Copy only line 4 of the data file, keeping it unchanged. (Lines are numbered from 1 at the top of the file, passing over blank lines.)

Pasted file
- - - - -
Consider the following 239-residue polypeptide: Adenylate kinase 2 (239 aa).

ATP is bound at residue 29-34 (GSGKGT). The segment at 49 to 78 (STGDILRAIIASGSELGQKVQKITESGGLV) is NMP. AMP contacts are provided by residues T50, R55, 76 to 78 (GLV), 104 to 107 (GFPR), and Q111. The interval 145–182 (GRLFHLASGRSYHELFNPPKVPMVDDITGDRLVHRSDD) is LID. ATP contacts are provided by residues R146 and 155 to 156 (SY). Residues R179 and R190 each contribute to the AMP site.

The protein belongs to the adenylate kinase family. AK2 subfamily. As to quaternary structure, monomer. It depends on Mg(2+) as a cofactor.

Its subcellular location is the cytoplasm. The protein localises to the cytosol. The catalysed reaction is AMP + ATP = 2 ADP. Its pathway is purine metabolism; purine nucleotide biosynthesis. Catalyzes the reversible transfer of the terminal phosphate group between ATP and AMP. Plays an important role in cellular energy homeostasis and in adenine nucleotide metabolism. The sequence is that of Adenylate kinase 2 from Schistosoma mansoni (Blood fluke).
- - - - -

Its subcellular location is the cytoplasm. The protein localises to the cytosol. The catalysed reaction is AMP + ATP = 2 ADP. Its pathway is purine metabolism; purine nucleotide biosynthesis. Catalyzes the reversible transfer of the terminal phosphate group between ATP and AMP. Plays an important role in cellular energy homeostasis and in adenine nucleotide metabolism. The sequence is that of Adenylate kinase 2 from Schistosoma mansoni (Blood fluke).